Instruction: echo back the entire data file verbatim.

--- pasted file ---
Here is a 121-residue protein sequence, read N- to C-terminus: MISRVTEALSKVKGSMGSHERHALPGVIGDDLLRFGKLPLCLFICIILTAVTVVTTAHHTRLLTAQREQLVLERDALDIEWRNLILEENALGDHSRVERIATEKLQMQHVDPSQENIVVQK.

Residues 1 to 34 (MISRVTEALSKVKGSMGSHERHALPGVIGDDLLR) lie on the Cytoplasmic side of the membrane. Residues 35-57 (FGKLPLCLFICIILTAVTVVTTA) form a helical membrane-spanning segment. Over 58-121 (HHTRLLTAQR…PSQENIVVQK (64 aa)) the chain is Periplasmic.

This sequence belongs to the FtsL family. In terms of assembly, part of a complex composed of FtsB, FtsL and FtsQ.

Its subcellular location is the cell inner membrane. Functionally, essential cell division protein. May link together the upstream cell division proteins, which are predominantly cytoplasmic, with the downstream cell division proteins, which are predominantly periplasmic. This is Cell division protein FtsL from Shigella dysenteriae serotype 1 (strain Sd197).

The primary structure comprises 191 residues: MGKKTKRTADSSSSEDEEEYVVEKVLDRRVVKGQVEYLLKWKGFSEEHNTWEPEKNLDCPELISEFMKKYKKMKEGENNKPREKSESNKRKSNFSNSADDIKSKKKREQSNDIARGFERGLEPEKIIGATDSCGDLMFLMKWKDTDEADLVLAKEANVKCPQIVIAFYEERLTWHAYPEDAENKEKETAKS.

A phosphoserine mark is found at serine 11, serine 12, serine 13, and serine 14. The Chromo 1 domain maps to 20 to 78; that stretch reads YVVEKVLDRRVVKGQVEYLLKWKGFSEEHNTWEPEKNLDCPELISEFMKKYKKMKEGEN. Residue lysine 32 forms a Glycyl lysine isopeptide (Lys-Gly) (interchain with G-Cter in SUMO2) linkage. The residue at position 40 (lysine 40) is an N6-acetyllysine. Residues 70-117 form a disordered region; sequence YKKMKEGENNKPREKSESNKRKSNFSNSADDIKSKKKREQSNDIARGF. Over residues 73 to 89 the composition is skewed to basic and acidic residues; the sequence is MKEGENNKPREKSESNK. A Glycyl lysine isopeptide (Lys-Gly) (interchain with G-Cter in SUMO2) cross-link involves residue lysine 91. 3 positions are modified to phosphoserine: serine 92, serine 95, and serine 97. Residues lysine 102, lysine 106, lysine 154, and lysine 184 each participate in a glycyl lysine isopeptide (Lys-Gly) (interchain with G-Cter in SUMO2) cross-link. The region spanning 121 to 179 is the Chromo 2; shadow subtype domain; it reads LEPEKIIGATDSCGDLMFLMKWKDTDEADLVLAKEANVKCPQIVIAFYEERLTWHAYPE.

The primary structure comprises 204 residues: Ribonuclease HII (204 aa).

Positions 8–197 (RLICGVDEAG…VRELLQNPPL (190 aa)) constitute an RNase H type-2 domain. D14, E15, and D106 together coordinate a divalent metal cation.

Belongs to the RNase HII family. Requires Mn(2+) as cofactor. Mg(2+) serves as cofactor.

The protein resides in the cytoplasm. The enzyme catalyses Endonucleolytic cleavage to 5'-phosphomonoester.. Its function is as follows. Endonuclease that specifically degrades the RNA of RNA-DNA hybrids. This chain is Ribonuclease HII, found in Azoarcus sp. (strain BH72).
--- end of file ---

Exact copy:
Here is a 121-residue protein sequence, read N- to C-terminus: MISRVTEALSKVKGSMGSHERHALPGVIGDDLLRFGKLPLCLFICIILTAVTVVTTAHHTRLLTAQREQLVLERDALDIEWRNLILEENALGDHSRVERIATEKLQMQHVDPSQENIVVQK.

Residues 1 to 34 (MISRVTEALSKVKGSMGSHERHALPGVIGDDLLR) lie on the Cytoplasmic side of the membrane. Residues 35-57 (FGKLPLCLFICIILTAVTVVTTA) form a helical membrane-spanning segment. Over 58-121 (HHTRLLTAQR…PSQENIVVQK (64 aa)) the chain is Periplasmic.

This sequence belongs to the FtsL family. In terms of assembly, part of a complex composed of FtsB, FtsL and FtsQ.

Its subcellular location is the cell inner membrane. Functionally, essential cell division protein. May link together the upstream cell division proteins, which are predominantly cytoplasmic, with the downstream cell division proteins, which are predominantly periplasmic. This is Cell division protein FtsL from Shigella dysenteriae serotype 1 (strain Sd197).

The primary structure comprises 191 residues: MGKKTKRTADSSSSEDEEEYVVEKVLDRRVVKGQVEYLLKWKGFSEEHNTWEPEKNLDCPELISEFMKKYKKMKEGENNKPREKSESNKRKSNFSNSADDIKSKKKREQSNDIARGFERGLEPEKIIGATDSCGDLMFLMKWKDTDEADLVLAKEANVKCPQIVIAFYEERLTWHAYPEDAENKEKETAKS.

A phosphoserine mark is found at serine 11, serine 12, serine 13, and serine 14. The Chromo 1 domain maps to 20 to 78; that stretch reads YVVEKVLDRRVVKGQVEYLLKWKGFSEEHNTWEPEKNLDCPELISEFMKKYKKMKEGEN. Residue lysine 32 forms a Glycyl lysine isopeptide (Lys-Gly) (interchain with G-Cter in SUMO2) linkage. The residue at position 40 (lysine 40) is an N6-acetyllysine. Residues 70-117 form a disordered region; sequence YKKMKEGENNKPREKSESNKRKSNFSNSADDIKSKKKREQSNDIARGF. Over residues 73 to 89 the composition is skewed to basic and acidic residues; the sequence is MKEGENNKPREKSESNK. A Glycyl lysine isopeptide (Lys-Gly) (interchain with G-Cter in SUMO2) cross-link involves residue lysine 91. 3 positions are modified to phosphoserine: serine 92, serine 95, and serine 97. Residues lysine 102, lysine 106, lysine 154, and lysine 184 each participate in a glycyl lysine isopeptide (Lys-Gly) (interchain with G-Cter in SUMO2) cross-link. The region spanning 121 to 179 is the Chromo 2; shadow subtype domain; it reads LEPEKIIGATDSCGDLMFLMKWKDTDEADLVLAKEANVKCPQIVIAFYEERLTWHAYPE.

The primary structure comprises 204 residues: Ribonuclease HII (204 aa).

Positions 8–197 (RLICGVDEAG…VRELLQNPPL (190 aa)) constitute an RNase H type-2 domain. D14, E15, and D106 together coordinate a divalent metal cation.

Belongs to the RNase HII family. Requires Mn(2+) as cofactor. Mg(2+) serves as cofactor.

The protein resides in the cytoplasm. The enzyme catalyses Endonucleolytic cleavage to 5'-phosphomonoester.. Its function is as follows. Endonuclease that specifically degrades the RNA of RNA-DNA hybrids. This chain is Ribonuclease HII, found in Azoarcus sp. (strain BH72).